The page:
Pariah Nation
S19EP3: Race and Power in the West Pt.1

Pariah Nation

Play Episode Listen Later Nov 21, 2021 24:02


Decolonisation is an inherently violent process. It is a process that deconstructs the core of white identity and power. Understandably, such a process is therefore bound to be uncomfortable for many white institutions in the West to participate in. Emily and I, through drawing on our experiences and those of others, bring you this episode discussing the relationship between Race and Power in the West.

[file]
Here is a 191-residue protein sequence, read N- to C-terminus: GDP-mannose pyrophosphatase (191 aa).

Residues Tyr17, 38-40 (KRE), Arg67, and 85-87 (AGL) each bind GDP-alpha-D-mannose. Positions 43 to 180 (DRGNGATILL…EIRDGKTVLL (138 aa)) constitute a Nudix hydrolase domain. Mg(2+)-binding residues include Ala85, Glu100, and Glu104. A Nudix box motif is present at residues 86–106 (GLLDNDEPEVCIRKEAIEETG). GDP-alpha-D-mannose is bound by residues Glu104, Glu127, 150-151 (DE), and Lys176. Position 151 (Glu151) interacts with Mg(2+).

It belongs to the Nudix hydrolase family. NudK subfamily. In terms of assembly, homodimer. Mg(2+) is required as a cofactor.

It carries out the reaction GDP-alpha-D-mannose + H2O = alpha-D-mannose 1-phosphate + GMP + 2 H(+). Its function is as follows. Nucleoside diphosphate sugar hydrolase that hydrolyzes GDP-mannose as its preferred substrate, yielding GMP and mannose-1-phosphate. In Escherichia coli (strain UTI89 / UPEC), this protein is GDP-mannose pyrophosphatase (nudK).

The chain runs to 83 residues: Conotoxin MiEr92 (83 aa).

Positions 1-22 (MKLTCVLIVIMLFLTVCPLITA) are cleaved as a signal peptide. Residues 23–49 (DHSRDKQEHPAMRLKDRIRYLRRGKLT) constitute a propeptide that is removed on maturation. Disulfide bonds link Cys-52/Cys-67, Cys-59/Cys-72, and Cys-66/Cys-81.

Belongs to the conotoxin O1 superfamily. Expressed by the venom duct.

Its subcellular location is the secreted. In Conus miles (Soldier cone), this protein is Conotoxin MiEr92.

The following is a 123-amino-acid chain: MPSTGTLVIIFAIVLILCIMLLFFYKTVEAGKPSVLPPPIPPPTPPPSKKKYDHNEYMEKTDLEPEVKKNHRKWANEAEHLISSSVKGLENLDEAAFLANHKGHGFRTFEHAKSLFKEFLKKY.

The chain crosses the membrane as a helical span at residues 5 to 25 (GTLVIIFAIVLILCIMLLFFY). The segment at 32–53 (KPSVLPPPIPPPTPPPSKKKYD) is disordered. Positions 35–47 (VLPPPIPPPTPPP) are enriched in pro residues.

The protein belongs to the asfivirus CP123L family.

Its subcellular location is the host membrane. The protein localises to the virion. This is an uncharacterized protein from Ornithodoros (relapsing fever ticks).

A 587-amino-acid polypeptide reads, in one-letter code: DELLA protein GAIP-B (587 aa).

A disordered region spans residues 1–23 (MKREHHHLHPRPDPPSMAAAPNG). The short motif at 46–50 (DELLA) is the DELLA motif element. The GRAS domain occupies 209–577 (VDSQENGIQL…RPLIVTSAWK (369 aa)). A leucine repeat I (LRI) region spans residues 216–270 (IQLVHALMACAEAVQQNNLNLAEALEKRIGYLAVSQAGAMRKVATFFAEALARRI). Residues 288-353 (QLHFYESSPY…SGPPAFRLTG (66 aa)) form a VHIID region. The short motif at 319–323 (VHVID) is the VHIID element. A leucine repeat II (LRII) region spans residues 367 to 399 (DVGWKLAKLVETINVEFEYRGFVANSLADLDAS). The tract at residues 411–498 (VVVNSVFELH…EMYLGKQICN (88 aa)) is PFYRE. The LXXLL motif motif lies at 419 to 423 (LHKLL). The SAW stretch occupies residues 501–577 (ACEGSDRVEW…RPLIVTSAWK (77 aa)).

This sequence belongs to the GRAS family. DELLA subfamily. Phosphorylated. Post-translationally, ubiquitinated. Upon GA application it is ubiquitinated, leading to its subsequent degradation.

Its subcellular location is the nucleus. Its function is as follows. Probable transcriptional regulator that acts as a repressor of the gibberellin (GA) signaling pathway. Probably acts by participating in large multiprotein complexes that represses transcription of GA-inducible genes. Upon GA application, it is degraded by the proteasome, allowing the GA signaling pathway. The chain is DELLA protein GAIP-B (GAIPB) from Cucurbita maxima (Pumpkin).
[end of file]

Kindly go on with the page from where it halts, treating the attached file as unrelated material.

RLCC Podcast
God's word will endure always

RLCC Podcast

Play Episode Listen Later Nov 21, 2021 39:27


People are concerned about the end times, especially when they think about their unsaved loved ones. They know that unbelievers will suffer the wrath of God on Judgment Day. Understandably, some Christians feel relieved knowing that they will be spared from all these. They believe that they will be "raptured" just before the Tribulation. But is this really God's plan? In the Book of Revelation, God shows us that the church is actually called to evangelize the world until the very end.

The Short Porch
Episode 302: We Are Completely All Over The Place

The Short Porch

Play Episode Listen Later Nov 19, 2021 70:41